Chapin City Blues

Writing is writing whether done for duty, profit, or fun.

Movie Details:

Title: The Craft: Legacy
Director: Zoe Lister-Jones
Writer(s): Zoe Lister-Jones, Peter Filardi (based on characters created by)
Starring: Cailee Spaeny, Gideon Adlon, Lovie Simone, Zoey Luna, Michelle Monaghan, and David Duchovny
Production: Columbia Pictures, Blumhouse Productions, & Red Wagon Entertainment
Distributed by: Sony Pictures Releasing
Release date: 28 October 2020
Run time: 90 mins
Rated: PG-13
Rating: 3 stars

Product Description:

In Blumhouse’s continuation of the cult hit The Craft, an eclectic foursome of aspiring teenage witches get more than they bargained for as they lean into their newfound powers. (via: Amazon)

Review:

A lot has been said about The Craft: Legacy that it’s difficult to pick a starting point. From the get go, I was uneasy about this movie. When it was announced up to the moment the first trailer hit television. My expectations were not high.

Because of the pandemic, I wasn’t about to go out and watch the movie. I needed to make the decision – buy the film and watch it during my October one-movie-a-day marathon, or just ignore it until the physical copy can be obtained? I, of course, opted for the former, risking the 20-something dollars.

Like so many self-proclaimed, disenfranchised youths in the late 1990s/early 2000s, The Craft held a special place in my heart. And like most “gothy” kids, I had an attraction for the occult. I purchased The Witch’s Magical Handbook by Gavin and Yvonne Frost and a copy of The Book of Shadows by Lady Shelba at Waldenbooks.

The Craft was the height of my adolescence, so anything that may besmirch it didn’t fall into my better graces. Only I realized that made me on par with every “go woke, go broke” Star Wars pinhead, I decided to give the movie a chance. I made the purchase.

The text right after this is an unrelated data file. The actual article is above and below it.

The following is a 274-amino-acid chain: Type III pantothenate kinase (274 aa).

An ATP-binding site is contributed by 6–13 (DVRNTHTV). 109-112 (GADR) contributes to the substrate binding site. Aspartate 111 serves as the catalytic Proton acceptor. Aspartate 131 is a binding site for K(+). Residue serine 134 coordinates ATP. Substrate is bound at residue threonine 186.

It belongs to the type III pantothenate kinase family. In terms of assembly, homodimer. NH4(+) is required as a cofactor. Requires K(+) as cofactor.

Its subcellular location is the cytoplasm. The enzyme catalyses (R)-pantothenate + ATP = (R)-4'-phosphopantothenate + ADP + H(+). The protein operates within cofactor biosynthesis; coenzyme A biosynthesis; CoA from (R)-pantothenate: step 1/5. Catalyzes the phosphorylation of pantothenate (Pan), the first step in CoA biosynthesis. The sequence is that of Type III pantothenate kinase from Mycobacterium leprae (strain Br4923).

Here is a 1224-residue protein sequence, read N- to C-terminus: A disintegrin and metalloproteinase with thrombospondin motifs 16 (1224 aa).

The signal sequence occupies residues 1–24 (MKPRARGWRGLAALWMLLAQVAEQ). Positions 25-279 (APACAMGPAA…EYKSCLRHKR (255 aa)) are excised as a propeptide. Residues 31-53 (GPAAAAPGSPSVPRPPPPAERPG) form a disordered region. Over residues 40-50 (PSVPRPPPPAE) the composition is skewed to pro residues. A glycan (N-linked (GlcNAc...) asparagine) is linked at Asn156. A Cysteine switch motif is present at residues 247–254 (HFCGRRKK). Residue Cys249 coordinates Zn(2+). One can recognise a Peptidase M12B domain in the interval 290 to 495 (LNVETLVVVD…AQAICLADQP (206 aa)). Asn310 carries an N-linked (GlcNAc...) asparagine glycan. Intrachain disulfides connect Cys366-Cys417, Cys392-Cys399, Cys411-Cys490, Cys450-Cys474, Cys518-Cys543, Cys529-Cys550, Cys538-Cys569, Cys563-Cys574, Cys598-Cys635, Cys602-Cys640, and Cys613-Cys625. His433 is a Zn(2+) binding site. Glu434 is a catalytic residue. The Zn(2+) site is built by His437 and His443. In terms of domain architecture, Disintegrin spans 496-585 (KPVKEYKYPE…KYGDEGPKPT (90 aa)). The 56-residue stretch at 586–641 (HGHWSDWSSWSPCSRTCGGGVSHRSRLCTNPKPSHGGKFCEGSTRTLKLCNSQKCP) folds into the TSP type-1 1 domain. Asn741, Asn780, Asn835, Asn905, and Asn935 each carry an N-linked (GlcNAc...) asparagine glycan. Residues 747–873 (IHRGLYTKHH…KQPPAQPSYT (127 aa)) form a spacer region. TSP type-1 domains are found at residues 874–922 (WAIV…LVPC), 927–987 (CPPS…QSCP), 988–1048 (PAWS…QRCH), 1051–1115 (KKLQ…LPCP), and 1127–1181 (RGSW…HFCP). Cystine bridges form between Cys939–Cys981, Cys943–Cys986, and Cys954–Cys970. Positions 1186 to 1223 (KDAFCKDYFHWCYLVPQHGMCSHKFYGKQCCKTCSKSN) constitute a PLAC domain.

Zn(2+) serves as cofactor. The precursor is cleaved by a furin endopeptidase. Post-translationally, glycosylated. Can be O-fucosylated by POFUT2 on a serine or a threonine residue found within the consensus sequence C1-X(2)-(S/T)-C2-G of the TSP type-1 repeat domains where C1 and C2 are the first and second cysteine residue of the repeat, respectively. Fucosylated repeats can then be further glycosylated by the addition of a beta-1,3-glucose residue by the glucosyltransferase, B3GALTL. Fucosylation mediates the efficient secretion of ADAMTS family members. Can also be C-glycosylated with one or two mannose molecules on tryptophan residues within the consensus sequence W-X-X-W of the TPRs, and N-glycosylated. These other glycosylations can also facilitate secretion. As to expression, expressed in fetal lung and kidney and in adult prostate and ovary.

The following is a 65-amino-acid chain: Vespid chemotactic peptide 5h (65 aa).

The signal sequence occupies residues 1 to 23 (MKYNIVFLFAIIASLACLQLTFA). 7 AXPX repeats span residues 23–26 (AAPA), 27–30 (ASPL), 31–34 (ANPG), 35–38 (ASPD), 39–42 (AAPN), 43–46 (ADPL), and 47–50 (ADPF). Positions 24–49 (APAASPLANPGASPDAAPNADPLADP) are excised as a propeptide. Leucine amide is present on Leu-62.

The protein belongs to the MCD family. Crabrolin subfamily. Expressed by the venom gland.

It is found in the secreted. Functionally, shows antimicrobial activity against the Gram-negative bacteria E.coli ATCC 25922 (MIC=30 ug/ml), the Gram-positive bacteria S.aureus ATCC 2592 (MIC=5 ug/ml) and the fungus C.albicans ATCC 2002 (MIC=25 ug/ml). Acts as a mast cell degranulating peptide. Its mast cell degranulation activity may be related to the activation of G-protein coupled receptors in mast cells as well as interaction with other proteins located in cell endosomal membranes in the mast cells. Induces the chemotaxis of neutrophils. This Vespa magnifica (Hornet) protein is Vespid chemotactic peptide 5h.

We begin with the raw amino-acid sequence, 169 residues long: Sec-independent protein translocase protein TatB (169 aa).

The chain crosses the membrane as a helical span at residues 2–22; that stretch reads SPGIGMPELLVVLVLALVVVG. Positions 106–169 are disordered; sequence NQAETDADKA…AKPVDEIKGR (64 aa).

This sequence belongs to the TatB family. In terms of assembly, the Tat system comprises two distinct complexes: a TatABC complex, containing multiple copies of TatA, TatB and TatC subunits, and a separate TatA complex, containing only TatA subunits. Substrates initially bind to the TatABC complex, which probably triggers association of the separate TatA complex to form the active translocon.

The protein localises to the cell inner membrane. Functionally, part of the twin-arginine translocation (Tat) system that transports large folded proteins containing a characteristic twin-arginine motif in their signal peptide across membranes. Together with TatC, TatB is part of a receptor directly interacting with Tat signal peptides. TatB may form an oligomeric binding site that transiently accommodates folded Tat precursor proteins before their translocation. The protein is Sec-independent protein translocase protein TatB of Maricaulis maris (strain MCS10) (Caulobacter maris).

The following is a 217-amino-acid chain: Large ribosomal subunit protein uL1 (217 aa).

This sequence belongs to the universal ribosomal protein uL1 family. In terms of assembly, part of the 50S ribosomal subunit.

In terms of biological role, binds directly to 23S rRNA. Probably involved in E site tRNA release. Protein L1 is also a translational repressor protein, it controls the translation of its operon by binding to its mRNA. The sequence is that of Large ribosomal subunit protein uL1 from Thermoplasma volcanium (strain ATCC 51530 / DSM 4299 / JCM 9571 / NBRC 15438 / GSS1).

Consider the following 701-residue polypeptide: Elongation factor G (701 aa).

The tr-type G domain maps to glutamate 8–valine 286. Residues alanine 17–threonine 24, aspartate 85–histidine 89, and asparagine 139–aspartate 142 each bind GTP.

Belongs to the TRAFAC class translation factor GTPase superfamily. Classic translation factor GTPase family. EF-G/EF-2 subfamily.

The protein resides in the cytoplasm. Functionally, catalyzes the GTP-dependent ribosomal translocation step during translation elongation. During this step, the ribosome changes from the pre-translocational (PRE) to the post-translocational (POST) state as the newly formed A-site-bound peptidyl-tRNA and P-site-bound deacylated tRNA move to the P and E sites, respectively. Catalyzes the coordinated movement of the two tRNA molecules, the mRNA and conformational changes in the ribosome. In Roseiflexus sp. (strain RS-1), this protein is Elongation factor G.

There is so much I wanted to from this movie, but little was given. The film spent most of the time recalling what made the first movie – excuse the phrase – magical, rather than building its own hype. We saw the girls practicing magic for the first time which brought on butterflies; we have an asshole love interest that gets a spell place on him to be kinder; the foursome walking the hallways of school in an ultracool way; and who could forget the zinger of a line – “We are the weirdos, mister?”

This movie spent more time trying to get geezers like me to enjoy it, it completely forgot its true target audience: the current self-proclaimed, disenfranchised youth.

However, when it wasn’t forgetting them – because, of course, it did cram in the social justice today’s youth fights for – it downright insults them. The witchy “social justice warriors” are mere caricatures of the movement. Almost as if Zoe Lister-Jones spent more time researching the wrong side of Twitter to see what kids today truly care about.

What we get in this movie is a paint-by-numbers, one dimensional cast of morals and characters that they’re easily forgettable by the time the big reveal is shown at the end.

At times, when the movie remembered to world build, it almost felt like two different franchises coming together as one. Hints of The Covenant can be seen sprinkled throughout. Of course, the movie does nothing with this except set up an MRA-esque antagonist that leaves more questions than it gives answers.

Subplots and relationships are introduced and dropped just as quickly. Lily seems to build a relationship with her younger, soon-to-be step brother but nothing comes of it. We don’t even get closure on several of the key characters featured in the movie after the big fight.

Because the film spent so much time playing fan service, the ending feels rushed. And once the big reveal is brought on, we’re so packed with questions we forget to ask – “If she is Lily’s mother, then who is her father?”

Afterthought:

The movie isn’t terrible, but it isn’t good. I enjoyed it and will watch it again – and not just because I purchased it. Perhaps in a re-watch, my opinions may change. Perhaps for the better, for perhaps for the worst.

I wish Lister-Jones spent more time creating a story rather than trying to win The Craft generation over, and I hope that Blumhouse produces another sequel to tie up any loose strings and answer the unanswered questions left by this movie.

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